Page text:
By early April, the frazzled FBI wanted to bring the siege to an end. FBI director William Sessions and two top agents proposed that they break the impasse by shooting CS gas -- a highly potent form of tear gas -- into the compound to force the Davidians out.

Besides the FBI team’s exhaustion, Sessions worried about intervention by extremist groups. "CS gas was just a strong irritant," Sessions told Hubbell and Reno. Still, they resisted.

“My God, I thought,” wrote Hubbell, “what had happened to cause such an abrupt shift in strategy?”

On Friday, April 16, according to Hubbell, the FBI pressured Reno and him again. The FBI wanted to know by the next day "about the gas ... so they could begin deployment for a Monday go. Monday would be April 19."

The FBI negotiator also told Reno and Hubbell that Koresh considered the women and pubescent girls his wives and would never let them leave. In raising alleged child abuse, the FBI touched a raw nerve with Reno who had made child protection a major issue during her years as a Florida prosecutor.

Hubbell wanted an opinion from the military about CS gas. An Army general told Reno and Hubbell that "exposure to the gas is so irritating that you just have to get away from it. Even with a mask on, it'll drive you crazy."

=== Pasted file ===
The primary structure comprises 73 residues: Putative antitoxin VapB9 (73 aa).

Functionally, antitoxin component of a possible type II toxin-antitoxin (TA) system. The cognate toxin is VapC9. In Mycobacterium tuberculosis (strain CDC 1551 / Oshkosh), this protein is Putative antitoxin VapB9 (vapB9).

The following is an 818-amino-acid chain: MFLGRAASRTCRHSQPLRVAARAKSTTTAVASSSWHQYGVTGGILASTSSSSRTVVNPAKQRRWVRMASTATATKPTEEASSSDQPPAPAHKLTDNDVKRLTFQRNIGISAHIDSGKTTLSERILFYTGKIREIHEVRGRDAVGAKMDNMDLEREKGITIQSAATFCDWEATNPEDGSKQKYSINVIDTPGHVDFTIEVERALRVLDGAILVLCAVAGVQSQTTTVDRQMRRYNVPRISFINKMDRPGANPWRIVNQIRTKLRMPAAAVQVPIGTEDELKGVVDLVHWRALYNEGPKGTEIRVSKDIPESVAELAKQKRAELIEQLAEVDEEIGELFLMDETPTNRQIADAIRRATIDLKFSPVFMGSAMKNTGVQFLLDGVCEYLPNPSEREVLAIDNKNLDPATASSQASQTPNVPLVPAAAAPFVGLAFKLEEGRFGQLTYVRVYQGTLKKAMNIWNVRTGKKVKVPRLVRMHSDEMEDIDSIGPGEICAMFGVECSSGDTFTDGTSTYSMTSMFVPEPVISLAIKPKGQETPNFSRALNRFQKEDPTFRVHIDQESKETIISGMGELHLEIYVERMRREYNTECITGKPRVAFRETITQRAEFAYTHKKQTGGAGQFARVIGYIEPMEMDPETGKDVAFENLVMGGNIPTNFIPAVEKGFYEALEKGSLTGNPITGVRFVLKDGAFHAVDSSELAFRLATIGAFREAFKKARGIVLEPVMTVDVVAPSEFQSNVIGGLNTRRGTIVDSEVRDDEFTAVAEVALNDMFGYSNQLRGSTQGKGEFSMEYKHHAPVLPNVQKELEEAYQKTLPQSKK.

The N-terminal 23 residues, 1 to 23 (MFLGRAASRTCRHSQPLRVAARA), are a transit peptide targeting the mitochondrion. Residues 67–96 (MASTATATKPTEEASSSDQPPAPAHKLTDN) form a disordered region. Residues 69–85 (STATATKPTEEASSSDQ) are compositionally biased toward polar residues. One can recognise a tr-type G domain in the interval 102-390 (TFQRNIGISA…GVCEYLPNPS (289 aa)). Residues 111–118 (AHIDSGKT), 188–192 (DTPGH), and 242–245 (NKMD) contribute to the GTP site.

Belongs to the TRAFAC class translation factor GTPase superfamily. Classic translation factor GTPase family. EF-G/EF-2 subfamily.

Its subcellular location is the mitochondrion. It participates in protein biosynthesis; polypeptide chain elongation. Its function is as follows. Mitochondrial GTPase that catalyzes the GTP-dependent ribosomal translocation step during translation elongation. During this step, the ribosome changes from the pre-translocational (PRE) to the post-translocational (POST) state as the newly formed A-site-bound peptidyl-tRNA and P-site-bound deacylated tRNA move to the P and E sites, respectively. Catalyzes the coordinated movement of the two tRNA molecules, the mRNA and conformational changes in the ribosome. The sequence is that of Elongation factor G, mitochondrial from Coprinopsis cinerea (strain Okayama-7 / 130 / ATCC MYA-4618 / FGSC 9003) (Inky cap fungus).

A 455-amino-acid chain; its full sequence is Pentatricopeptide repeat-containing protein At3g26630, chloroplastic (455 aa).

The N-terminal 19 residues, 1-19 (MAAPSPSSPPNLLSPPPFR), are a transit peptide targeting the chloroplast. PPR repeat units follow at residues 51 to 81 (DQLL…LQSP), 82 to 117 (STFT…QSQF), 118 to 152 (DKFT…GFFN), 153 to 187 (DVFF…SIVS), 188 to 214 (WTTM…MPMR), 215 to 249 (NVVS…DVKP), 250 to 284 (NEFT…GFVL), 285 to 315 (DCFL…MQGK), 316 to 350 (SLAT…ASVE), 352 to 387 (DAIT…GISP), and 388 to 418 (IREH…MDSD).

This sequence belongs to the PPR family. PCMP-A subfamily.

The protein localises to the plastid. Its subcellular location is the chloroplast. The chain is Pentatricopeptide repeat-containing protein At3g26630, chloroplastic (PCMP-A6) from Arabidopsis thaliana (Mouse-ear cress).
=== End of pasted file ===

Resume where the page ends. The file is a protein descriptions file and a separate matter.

Reno wanted to know about its long-term effects and possible harm to children. She also was nervous about possible explosions, wrote Hubbell, who added: "My judgment told me we didn't want to gas those people. I felt it would touch off a disaster."

On Saturday morning, April 17, Reno and Hubbell were still in agreement. "Neither of us wanted to go with the FBI proposal,” Hubbell wrote. “So it was settled, it seemed. We would continue negotiations."

But later that morning, Sessions made "a passionate plea" to Reno. "Good men have died trying to arrest David Koresh. We have to go in," Sessions argued.

After going over the plan again, there was "the inevitable moment of pregnant silence," wrote Hubbell. "Go or no-go. It was her call."
"Okay," she said. "Let's go ahead."

Hubbell was surprised at the turnaround, "but I understood."

Clinton was informed and called Reno. It was clear from listening to her side of the conversation, wrote Hubbell, "that Clinton knew how tough a decision she had to make here, and he trusted her judgment."

The next morning, the tanks "inserted" the gas, but strong winds appeared to blow it right back out and no one left the compound.

In an effort to appear unfazed, Reno decided to keep a speaking date in Baltimore, and Hubbell walked back and forth between Justice and the FBI building, monitoring the situation.

When the Davidians didn't come out, he recalled the general's prediction: "They will come flying out of the building. No one can withstand CS gas.'"